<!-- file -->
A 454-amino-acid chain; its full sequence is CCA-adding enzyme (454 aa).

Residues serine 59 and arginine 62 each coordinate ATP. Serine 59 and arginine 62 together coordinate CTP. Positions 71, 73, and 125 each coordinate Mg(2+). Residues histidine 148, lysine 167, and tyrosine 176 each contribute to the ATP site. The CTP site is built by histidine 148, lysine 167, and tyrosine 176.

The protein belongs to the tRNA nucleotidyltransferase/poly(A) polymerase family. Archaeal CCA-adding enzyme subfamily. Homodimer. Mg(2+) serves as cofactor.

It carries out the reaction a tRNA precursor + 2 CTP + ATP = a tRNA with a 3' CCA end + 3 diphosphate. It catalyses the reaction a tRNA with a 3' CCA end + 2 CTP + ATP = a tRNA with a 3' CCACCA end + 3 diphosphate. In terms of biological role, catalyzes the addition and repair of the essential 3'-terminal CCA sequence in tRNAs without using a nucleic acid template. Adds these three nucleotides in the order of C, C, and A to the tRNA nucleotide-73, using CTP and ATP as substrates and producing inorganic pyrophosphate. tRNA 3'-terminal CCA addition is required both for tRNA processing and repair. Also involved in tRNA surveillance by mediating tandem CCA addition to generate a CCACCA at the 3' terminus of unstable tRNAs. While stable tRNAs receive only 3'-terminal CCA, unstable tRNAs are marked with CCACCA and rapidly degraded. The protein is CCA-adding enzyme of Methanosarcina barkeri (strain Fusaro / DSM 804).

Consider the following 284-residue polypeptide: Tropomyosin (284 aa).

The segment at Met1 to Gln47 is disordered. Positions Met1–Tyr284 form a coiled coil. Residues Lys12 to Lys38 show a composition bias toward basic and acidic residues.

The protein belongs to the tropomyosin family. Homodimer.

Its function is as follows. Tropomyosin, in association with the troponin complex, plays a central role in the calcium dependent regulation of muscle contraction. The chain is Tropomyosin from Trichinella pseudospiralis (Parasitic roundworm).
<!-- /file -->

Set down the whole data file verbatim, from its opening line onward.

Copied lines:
A 454-amino-acid chain; its full sequence is CCA-adding enzyme (454 aa).

Residues serine 59 and arginine 62 each coordinate ATP. Serine 59 and arginine 62 together coordinate CTP. Positions 71, 73, and 125 each coordinate Mg(2+). Residues histidine 148, lysine 167, and tyrosine 176 each contribute to the ATP site. The CTP site is built by histidine 148, lysine 167, and tyrosine 176.

The protein belongs to the tRNA nucleotidyltransferase/poly(A) polymerase family. Archaeal CCA-adding enzyme subfamily. Homodimer. Mg(2+) serves as cofactor.

It carries out the reaction a tRNA precursor + 2 CTP + ATP = a tRNA with a 3' CCA end + 3 diphosphate. It catalyses the reaction a tRNA with a 3' CCA end + 2 CTP + ATP = a tRNA with a 3' CCACCA end + 3 diphosphate. In terms of biological role, catalyzes the addition and repair of the essential 3'-terminal CCA sequence in tRNAs without using a nucleic acid template. Adds these three nucleotides in the order of C, C, and A to the tRNA nucleotide-73, using CTP and ATP as substrates and producing inorganic pyrophosphate. tRNA 3'-terminal CCA addition is required both for tRNA processing and repair. Also involved in tRNA surveillance by mediating tandem CCA addition to generate a CCACCA at the 3' terminus of unstable tRNAs. While stable tRNAs receive only 3'-terminal CCA, unstable tRNAs are marked with CCACCA and rapidly degraded. The protein is CCA-adding enzyme of Methanosarcina barkeri (strain Fusaro / DSM 804).

Consider the following 284-residue polypeptide: Tropomyosin (284 aa).

The segment at Met1 to Gln47 is disordered. Positions Met1–Tyr284 form a coiled coil. Residues Lys12 to Lys38 show a composition bias toward basic and acidic residues.

The protein belongs to the tropomyosin family. Homodimer.

Its function is as follows. Tropomyosin, in association with the troponin complex, plays a central role in the calcium dependent regulation of muscle contraction. The chain is Tropomyosin from Trichinella pseudospiralis (Parasitic roundworm).